신화
kaip mitasmitasmitologijamitologinispramanytas
mīts
mýtus
izmišljotinamit
myt
นิทานปรัมปรา
thần thoại

myth

[mɪθ] N (= story) → mito m; (= imaginary person, thing) → mito m, ilusión f
a Greek mythun mito griego
that's a mytheso es un mito
it's a myth that boiling water freezes faster than cold wateres un mito que el agua hirviendo se congela más rápidamente que el agua fría
see also urban B
Collins Spanish Dictionary - Complete and Unabridged 8th Edition 2005 © William Collins Sons & Co. Ltd. 1971, 1988 © HarperCollins Publishers 1992, 1993, 1996, 1997, 2000, 2003, 2005

myth

[ˈmɪθ] n
(= legend) → mythe m
a Greek myth → un mythe grec
(= fallacy) → mythe m
That's a myth → C'est un mythe.
the myth of love at first sight → le mythe du coup de foudre
contrary to popular myth ... → contrairement aux idées reçues ...
Collins English/French Electronic Resource. © HarperCollins Publishers 2005

myth

nMythos m; (fig)Märchen nt; it’s a myth (fig)das ist doch ein Gerücht or Märchen
Collins German Dictionary – Complete and Unabridged 7th Edition 2005. © William Collins Sons & Co. Ltd. 1980 © HarperCollins Publishers 1991, 1997, 1999, 2004, 2005, 2007

myth

[mɪθ] nmito
Collins Italian Dictionary 1st Edition © HarperCollins Publishers 1995

myth

(miθ) noun
an ancient, fictional story, especially one dealing with gods, heroes etc.
ˈmythical adjective
ˈmythically adverb
mythology (miˈθolədʒi) noun
(a collection of) myths.
ˌmythoˈlogical (-ˈlo-) adjective
Kernerman English Multilingual Dictionary © 2006-2013 K Dictionaries Ltd.

myth

أُسْطُورَةٌ mýtus myte Mythos μύθος mito myytti mythe mit mito 神話 신화 mythe myte mit mito миф myt นิทานปรัมปรา efsane thần thoại 神话
Multilingual Translator © HarperCollins Publishers 2009

myth

n mito
English-Spanish/Spanish-English Medical Dictionary Copyright © 2006 by The McGraw-Hill Companies, Inc. All rights reserved.
References in classic literature ?
Ah, it would be just the spot for one to sit in, of a summer afternoon, and tell the children some more of those wild stories from the classic myths!"
Folklore, legends, myths and fairy tales have followed childhood through the ages, for every healthy youngster has a wholesome and instinctive love for stories fantastic, marvelous and manifestly unreal.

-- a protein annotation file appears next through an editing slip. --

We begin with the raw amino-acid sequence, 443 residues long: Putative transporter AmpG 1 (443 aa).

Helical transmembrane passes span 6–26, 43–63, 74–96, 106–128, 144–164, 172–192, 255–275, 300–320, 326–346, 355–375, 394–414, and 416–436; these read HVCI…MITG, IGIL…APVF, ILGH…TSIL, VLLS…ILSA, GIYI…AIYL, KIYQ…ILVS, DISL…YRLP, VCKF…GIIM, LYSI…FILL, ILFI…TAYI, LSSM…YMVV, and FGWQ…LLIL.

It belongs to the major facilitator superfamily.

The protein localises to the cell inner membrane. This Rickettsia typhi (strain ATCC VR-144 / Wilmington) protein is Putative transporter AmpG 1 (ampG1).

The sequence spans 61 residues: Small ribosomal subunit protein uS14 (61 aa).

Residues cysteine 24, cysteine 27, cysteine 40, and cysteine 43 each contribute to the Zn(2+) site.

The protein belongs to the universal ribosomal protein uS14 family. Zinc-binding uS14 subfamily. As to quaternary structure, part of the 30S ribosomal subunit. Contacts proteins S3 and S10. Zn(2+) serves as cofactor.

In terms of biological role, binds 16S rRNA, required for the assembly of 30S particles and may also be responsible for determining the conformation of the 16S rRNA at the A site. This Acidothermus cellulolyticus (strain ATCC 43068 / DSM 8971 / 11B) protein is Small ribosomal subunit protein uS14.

Also, I still believed in the old myths which were the heritage of the American boy when I was a boy.
This latter is commonly designated as folk-lore and embraces popularly myths and superstitions.
At first sight such a work seems to be a miscellany of myths, technical advice, moral precepts, and folklore maxims without any unifying principle; and critics have readily taken the view that the whole is a canto of fragments or short poems worked up by a redactor.
Modern myths are even less understood than ancient ones, harried as we are with myths.
I can visualize the entire scene--the apelike Grimaldi men huddled in their filthy caves; the huge pterodactyls soaring through the heavy air upon their bat-like wings; the mighty dinosaurs moving their clumsy hulks beneath the dark shadows of preglacial forests--the dragons which we considered myths until science taught us that they were the true recollections of the first man, handed down through countless ages by word of mouth from father to son out of the unrecorded dawn of humanity."
It is not all on the same plane; it easily passes from ideas to myths and fancies, from facts to figures of speech.
Knowing him, I review the old Scandinavian myths with clearer understanding.
It seemed curious enough to be standing face to face, as it were, with old Dagobert I., and Clovis and Charlemagne, those vague, colossal heroes, those shadows, those myths of a thousand years ago!
He had never received a sign of the existence of one, and from absence of judgment in rejecting all he wrote it seemed plausible that editors were myths, manufactured and maintained by office boys, typesetters, and pressmen.
In the remote earliest form of the stories, as Celtic myths, this supernatural element was no doubt frank and very large, but Malory's authorities, the more skeptical French romancers, adapting it to their own age, had often more or less fully rationalized it; transforming, for instance, the black river of Death which the original heroes often had to cross on journeys to the Celtic Other World into a rude and forbidding moat about the hostile castle into which the romancers degraded the Other World itself.